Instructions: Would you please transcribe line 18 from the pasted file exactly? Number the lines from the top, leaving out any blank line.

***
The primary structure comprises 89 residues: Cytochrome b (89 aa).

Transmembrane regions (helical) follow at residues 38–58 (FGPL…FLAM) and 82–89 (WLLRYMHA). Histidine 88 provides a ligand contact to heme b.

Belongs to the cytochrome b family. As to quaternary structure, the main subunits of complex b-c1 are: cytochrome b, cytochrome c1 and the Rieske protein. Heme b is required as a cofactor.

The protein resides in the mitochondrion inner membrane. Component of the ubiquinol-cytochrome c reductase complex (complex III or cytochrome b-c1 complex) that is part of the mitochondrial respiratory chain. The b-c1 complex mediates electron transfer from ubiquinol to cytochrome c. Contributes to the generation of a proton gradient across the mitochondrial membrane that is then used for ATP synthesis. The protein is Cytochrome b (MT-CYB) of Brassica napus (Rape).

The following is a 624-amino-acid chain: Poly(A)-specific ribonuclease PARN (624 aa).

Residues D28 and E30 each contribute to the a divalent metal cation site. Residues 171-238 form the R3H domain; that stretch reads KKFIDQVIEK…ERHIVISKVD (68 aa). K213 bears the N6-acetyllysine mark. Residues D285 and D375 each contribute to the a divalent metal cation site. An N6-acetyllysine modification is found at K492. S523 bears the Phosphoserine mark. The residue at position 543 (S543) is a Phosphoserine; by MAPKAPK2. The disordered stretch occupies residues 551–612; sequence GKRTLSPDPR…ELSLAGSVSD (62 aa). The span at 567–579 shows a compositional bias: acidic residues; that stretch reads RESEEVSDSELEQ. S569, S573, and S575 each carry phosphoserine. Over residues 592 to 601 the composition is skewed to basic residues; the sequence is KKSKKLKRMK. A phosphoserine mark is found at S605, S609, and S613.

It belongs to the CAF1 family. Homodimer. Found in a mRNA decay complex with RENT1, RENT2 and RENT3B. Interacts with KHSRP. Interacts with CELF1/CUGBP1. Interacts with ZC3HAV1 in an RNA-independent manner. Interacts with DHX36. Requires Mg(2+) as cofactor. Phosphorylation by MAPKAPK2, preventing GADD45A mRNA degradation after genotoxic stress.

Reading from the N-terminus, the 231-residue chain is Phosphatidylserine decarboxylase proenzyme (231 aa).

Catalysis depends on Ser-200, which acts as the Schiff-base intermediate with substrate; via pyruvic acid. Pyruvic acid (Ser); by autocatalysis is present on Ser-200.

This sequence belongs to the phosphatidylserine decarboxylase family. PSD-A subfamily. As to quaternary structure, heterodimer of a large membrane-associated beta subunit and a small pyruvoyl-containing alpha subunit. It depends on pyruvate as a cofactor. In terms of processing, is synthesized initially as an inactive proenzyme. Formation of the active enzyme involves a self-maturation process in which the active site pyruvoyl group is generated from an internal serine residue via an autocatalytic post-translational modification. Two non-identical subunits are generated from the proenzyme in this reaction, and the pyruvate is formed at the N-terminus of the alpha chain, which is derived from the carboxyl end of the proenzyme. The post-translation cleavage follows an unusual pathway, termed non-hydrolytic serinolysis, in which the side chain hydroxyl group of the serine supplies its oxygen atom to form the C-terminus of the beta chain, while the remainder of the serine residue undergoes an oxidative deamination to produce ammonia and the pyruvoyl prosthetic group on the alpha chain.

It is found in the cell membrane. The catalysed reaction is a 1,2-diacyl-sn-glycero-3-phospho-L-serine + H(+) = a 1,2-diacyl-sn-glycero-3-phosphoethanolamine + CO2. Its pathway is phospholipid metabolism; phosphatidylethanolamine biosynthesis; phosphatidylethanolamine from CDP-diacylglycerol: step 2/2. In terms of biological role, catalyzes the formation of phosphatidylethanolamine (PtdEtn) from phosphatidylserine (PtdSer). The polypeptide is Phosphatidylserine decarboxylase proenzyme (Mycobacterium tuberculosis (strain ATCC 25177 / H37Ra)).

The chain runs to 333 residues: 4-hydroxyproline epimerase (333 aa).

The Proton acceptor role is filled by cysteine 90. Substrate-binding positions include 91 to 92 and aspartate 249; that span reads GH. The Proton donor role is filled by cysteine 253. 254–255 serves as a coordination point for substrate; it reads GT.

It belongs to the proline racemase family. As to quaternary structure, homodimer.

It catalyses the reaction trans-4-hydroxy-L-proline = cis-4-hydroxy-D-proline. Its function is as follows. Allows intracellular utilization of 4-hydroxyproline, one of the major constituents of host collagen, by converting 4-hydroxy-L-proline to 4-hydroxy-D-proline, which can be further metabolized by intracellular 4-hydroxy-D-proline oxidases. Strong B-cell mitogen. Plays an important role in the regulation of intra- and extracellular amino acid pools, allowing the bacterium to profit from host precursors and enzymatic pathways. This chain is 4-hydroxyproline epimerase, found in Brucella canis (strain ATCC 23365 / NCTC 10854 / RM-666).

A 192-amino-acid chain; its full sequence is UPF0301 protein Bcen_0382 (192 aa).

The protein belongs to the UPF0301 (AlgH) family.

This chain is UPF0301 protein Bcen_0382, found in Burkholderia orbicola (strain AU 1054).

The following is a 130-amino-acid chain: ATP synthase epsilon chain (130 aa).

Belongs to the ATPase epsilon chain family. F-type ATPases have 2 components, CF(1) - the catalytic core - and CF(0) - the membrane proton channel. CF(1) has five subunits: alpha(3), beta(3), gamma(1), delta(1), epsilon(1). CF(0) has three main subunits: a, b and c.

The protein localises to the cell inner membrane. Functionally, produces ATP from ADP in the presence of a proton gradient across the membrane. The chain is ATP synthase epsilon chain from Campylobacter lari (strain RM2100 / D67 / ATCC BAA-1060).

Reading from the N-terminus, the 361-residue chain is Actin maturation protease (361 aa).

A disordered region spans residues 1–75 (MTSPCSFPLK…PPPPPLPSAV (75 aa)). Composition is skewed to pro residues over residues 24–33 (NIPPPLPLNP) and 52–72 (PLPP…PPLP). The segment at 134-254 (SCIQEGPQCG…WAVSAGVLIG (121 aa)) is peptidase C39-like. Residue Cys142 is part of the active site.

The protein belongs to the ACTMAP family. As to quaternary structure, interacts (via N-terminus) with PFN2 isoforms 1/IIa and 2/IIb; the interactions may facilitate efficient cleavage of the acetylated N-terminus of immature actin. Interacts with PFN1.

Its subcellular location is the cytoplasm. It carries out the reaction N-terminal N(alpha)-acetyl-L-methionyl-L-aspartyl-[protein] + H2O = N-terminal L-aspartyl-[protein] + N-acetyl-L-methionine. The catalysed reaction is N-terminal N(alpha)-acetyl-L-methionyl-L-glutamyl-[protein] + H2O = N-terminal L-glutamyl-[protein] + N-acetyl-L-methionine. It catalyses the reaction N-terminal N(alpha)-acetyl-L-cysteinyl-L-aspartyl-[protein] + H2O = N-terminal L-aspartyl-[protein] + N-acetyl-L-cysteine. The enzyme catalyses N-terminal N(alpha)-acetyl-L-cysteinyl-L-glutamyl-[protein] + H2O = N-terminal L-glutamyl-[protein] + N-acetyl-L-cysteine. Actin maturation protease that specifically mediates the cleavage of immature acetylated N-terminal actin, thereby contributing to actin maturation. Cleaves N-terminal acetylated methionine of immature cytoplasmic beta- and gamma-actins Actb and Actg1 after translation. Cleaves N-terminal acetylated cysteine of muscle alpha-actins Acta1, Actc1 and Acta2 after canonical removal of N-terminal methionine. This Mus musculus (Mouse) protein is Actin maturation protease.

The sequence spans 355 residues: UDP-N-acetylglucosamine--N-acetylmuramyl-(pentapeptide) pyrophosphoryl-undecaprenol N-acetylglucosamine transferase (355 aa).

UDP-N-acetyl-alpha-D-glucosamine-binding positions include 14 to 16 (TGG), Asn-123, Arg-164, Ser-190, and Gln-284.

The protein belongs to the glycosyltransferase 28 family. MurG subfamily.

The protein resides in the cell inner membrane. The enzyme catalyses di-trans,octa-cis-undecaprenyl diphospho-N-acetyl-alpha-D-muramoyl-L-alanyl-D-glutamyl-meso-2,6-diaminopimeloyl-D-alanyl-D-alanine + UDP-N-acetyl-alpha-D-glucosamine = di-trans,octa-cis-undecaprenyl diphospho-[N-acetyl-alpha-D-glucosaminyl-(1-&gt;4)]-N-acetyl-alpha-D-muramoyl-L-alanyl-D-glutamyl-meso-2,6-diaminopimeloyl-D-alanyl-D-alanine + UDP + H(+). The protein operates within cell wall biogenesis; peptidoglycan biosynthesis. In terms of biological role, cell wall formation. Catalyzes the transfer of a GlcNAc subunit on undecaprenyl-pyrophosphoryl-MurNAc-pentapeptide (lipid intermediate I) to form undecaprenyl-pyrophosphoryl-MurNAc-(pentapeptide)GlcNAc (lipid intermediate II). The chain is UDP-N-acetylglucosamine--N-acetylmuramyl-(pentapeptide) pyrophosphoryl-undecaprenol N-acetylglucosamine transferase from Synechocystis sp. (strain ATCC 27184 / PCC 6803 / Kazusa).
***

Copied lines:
This chain is UPF0301 protein Bcen_0382, found in Burkholderia orbicola (strain AU 1054).